She agreed to marry him because she thought that at the age of thirty-nine, it would be her last chance.
Hotel Du Lac Reader’s Guide
She had given up hope of ever getting what she really wanted. But on the day of the wedding, as her chauffeur-driven car approaches the Registry Office where groom and guests are assembled, she changes her mind and asks the chauffeur to drive on to the nearby park. When she later returns to her house, everyone is indignant, and Geoffrey accuses her of brlokner him a laughing stock. She hands him back his ring and says good-bye. Later that day, David comes to visit her, and she tries to make a joke of the entire incident.
Meanwhile her friends, especially Penelope, are making arrangement to send her away to the Hotel du Lac in disgrace.
Back in the present, there is a commotion in the hotel before breakfast the next day. Pusey is upset when she finds Alain, a young member of the hotel staff, in Jennifer’s room, even though all he has done is deliver breakfast. Monica tells her that Mr. Neville has taken a fancy to her and that he is very wealthy, although neither fact holds any interest for Edith.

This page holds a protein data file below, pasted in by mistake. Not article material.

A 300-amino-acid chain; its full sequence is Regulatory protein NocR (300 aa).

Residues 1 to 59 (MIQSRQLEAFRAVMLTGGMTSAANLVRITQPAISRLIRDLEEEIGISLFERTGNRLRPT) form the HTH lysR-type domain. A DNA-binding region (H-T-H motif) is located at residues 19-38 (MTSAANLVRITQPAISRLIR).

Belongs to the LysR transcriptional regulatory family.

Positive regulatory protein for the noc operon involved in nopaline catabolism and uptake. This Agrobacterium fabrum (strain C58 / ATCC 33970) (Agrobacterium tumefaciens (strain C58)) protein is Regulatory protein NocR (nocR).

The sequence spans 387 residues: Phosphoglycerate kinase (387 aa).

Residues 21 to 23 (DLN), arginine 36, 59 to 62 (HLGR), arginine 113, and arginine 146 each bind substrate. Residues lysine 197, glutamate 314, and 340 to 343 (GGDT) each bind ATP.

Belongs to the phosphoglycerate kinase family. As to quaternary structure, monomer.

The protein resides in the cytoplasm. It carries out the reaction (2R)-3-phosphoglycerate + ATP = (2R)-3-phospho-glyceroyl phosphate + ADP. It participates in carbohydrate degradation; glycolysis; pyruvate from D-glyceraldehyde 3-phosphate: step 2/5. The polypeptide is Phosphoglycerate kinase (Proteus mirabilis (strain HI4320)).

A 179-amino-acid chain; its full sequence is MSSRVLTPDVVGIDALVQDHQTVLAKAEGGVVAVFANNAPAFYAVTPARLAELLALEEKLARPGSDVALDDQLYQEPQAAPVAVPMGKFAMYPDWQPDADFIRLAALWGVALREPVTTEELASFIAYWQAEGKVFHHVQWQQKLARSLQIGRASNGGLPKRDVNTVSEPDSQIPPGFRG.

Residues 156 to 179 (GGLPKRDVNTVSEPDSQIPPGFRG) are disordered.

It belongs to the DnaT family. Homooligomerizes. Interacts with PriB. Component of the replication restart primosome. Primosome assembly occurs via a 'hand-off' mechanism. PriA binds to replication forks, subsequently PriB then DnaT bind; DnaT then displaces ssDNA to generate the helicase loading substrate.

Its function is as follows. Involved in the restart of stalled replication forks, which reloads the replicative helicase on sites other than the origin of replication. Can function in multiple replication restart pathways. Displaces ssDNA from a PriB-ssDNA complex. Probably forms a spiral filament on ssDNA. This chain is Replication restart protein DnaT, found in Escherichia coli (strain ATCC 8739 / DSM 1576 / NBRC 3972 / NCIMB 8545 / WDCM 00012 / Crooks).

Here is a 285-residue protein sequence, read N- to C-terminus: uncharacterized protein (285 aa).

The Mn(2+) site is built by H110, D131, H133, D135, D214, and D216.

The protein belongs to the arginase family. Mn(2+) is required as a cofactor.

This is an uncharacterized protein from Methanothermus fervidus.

On a chilly day in October, Mr. Neville takes Edith on a day trip hottel the lake. Over lunch, he unexpectedly asks her to marry him. He says he can offer her social position and security, companionship and shared interests, and that he needs a wife he can trust.
He argues that such a marriage is in her own interests, even though he admits that he does broojner love her and knows that she does not love him.
Later that day, Edith decides to accept his proposal. She writes to David, saying it will be her last letter to him. She explains that she is to marry Mr. Neville, and there is no reason why she and David should meet again. She also reveals that she has not mailed any of her previous letters to him. At six the next morning, she is going to the front desk to buy a stamp when she sees Mr. Neville discreetly leaving Jennifer’s room.
This solves the mystery of the closing door she had kac heard several times in the early morning; she now knows that Mr. Neville has made a habit of staying the night with Jennifer. She tears up her letter to David and makes a reservation for the next flight to London.
Alain is an eighteen-year-old boy who works at the Hotel du Lac.